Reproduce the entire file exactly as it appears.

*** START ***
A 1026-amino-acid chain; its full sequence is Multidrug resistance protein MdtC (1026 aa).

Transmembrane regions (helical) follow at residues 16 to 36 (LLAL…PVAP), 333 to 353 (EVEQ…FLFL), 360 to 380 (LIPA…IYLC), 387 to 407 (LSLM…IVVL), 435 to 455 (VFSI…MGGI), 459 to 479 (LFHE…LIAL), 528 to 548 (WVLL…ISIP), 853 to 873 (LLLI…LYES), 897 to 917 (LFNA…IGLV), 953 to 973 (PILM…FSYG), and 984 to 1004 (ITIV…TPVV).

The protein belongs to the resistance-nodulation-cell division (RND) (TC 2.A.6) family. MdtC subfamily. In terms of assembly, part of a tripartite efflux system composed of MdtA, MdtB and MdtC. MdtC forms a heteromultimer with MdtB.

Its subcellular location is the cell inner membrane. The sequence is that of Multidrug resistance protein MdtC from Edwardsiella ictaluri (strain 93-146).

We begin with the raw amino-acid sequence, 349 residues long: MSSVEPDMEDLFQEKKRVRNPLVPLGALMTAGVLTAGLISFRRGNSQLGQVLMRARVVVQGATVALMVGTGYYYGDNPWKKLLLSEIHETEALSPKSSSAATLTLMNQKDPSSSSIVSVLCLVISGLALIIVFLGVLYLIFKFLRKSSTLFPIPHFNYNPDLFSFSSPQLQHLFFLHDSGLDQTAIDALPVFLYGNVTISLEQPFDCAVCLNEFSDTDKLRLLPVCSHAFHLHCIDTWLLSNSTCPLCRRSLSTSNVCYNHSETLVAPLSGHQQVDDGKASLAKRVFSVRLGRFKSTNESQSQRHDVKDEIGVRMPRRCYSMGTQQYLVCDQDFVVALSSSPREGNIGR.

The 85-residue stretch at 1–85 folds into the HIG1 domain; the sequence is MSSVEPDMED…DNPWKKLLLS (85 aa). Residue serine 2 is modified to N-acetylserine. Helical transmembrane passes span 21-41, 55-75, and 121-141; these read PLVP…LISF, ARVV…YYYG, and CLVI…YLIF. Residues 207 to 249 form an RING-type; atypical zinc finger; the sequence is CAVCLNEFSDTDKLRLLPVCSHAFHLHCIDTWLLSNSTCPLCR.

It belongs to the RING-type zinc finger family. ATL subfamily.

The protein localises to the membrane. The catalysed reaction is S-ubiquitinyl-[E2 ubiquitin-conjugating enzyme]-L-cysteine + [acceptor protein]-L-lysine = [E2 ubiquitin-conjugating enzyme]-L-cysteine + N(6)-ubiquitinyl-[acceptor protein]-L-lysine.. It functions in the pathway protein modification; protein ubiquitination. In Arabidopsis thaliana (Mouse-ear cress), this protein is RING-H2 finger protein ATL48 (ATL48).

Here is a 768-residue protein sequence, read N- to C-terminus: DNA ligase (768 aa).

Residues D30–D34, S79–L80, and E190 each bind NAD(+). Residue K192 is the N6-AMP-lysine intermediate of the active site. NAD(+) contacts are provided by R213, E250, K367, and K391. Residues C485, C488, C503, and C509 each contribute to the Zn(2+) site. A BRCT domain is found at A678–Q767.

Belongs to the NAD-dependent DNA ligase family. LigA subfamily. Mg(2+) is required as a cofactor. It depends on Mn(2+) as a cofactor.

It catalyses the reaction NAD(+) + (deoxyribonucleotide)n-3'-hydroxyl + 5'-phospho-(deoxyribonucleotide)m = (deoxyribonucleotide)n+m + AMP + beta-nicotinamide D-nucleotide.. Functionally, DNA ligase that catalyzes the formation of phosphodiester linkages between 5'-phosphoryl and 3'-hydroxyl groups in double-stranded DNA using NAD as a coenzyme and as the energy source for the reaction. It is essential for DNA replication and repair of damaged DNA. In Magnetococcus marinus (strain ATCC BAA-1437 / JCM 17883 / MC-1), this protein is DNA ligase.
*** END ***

A 1026-amino-acid chain; its full sequence is Multidrug resistance protein MdtC (1026 aa).

Transmembrane regions (helical) follow at residues 16 to 36 (LLAL…PVAP), 333 to 353 (EVEQ…FLFL), 360 to 380 (LIPA…IYLC), 387 to 407 (LSLM…IVVL), 435 to 455 (VFSI…MGGI), 459 to 479 (LFHE…LIAL), 528 to 548 (WVLL…ISIP), 853 to 873 (LLLI…LYES), 897 to 917 (LFNA…IGLV), 953 to 973 (PILM…FSYG), and 984 to 1004 (ITIV…TPVV).

The protein belongs to the resistance-nodulation-cell division (RND) (TC 2.A.6) family. MdtC subfamily. In terms of assembly, part of a tripartite efflux system composed of MdtA, MdtB and MdtC. MdtC forms a heteromultimer with MdtB.

Its subcellular location is the cell inner membrane. The sequence is that of Multidrug resistance protein MdtC from Edwardsiella ictaluri (strain 93-146).

We begin with the raw amino-acid sequence, 349 residues long: MSSVEPDMEDLFQEKKRVRNPLVPLGALMTAGVLTAGLISFRRGNSQLGQVLMRARVVVQGATVALMVGTGYYYGDNPWKKLLLSEIHETEALSPKSSSAATLTLMNQKDPSSSSIVSVLCLVISGLALIIVFLGVLYLIFKFLRKSSTLFPIPHFNYNPDLFSFSSPQLQHLFFLHDSGLDQTAIDALPVFLYGNVTISLEQPFDCAVCLNEFSDTDKLRLLPVCSHAFHLHCIDTWLLSNSTCPLCRRSLSTSNVCYNHSETLVAPLSGHQQVDDGKASLAKRVFSVRLGRFKSTNESQSQRHDVKDEIGVRMPRRCYSMGTQQYLVCDQDFVVALSSSPREGNIGR.

The 85-residue stretch at 1–85 folds into the HIG1 domain; the sequence is MSSVEPDMED…DNPWKKLLLS (85 aa). Residue serine 2 is modified to N-acetylserine. Helical transmembrane passes span 21-41, 55-75, and 121-141; these read PLVP…LISF, ARVV…YYYG, and CLVI…YLIF. Residues 207 to 249 form an RING-type; atypical zinc finger; the sequence is CAVCLNEFSDTDKLRLLPVCSHAFHLHCIDTWLLSNSTCPLCR.

It belongs to the RING-type zinc finger family. ATL subfamily.

The protein localises to the membrane. The catalysed reaction is S-ubiquitinyl-[E2 ubiquitin-conjugating enzyme]-L-cysteine + [acceptor protein]-L-lysine = [E2 ubiquitin-conjugating enzyme]-L-cysteine + N(6)-ubiquitinyl-[acceptor protein]-L-lysine.. It functions in the pathway protein modification; protein ubiquitination. In Arabidopsis thaliana (Mouse-ear cress), this protein is RING-H2 finger protein ATL48 (ATL48).

Here is a 768-residue protein sequence, read N- to C-terminus: DNA ligase (768 aa).

Residues D30–D34, S79–L80, and E190 each bind NAD(+). Residue K192 is the N6-AMP-lysine intermediate of the active site. NAD(+) contacts are provided by R213, E250, K367, and K391. Residues C485, C488, C503, and C509 each contribute to the Zn(2+) site. A BRCT domain is found at A678–Q767.

Belongs to the NAD-dependent DNA ligase family. LigA subfamily. Mg(2+) is required as a cofactor. It depends on Mn(2+) as a cofactor.

It catalyses the reaction NAD(+) + (deoxyribonucleotide)n-3'-hydroxyl + 5'-phospho-(deoxyribonucleotide)m = (deoxyribonucleotide)n+m + AMP + beta-nicotinamide D-nucleotide.. Functionally, DNA ligase that catalyzes the formation of phosphodiester linkages between 5'-phosphoryl and 3'-hydroxyl groups in double-stranded DNA using NAD as a coenzyme and as the energy source for the reaction. It is essential for DNA replication and repair of damaged DNA. In Magnetococcus marinus (strain ATCC BAA-1437 / JCM 17883 / MC-1), this protein is DNA ligase.